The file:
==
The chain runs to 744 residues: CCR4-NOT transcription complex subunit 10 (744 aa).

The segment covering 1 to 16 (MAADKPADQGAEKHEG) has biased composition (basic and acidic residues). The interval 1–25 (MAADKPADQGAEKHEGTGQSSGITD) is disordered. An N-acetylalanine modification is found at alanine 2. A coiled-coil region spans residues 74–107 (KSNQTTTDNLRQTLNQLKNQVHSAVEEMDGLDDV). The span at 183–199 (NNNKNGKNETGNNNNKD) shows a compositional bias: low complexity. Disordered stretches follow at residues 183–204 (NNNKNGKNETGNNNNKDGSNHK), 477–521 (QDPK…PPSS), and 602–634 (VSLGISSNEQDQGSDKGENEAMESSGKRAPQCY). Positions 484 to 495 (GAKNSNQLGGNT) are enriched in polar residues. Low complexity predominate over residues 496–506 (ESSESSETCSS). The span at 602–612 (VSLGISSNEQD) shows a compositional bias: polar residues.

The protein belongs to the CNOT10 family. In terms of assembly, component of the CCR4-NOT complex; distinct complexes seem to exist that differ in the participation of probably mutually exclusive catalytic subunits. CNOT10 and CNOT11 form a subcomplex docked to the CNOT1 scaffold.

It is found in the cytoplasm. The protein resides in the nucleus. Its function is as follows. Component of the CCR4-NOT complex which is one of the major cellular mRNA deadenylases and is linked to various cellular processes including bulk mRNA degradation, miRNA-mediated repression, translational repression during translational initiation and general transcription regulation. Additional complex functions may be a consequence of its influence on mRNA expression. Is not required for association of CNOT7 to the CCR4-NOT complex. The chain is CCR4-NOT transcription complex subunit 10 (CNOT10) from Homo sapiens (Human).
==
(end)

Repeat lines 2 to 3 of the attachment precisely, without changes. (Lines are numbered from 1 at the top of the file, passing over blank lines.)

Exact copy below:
The segment covering 1 to 16 (MAADKPADQGAEKHEG) has biased composition (basic and acidic residues). The interval 1–25 (MAADKPADQGAEKHEGTGQSSGITD) is disordered. An N-acetylalanine modification is found at alanine 2. A coiled-coil region spans residues 74–107 (KSNQTTTDNLRQTLNQLKNQVHSAVEEMDGLDDV). The span at 183–199 (NNNKNGKNETGNNNNKD) shows a compositional bias: low complexity. Disordered stretches follow at residues 183–204 (NNNKNGKNETGNNNNKDGSNHK), 477–521 (QDPK…PPSS), and 602–634 (VSLGISSNEQDQGSDKGENEAMESSGKRAPQCY). Positions 484 to 495 (GAKNSNQLGGNT) are enriched in polar residues. Low complexity predominate over residues 496–506 (ESSESSETCSS). The span at 602–612 (VSLGISSNEQD) shows a compositional bias: polar residues.

The protein belongs to the CNOT10 family. In terms of assembly, component of the CCR4-NOT complex; distinct complexes seem to exist that differ in the participation of probably mutually exclusive catalytic subunits. CNOT10 and CNOT11 form a subcomplex docked to the CNOT1 scaffold.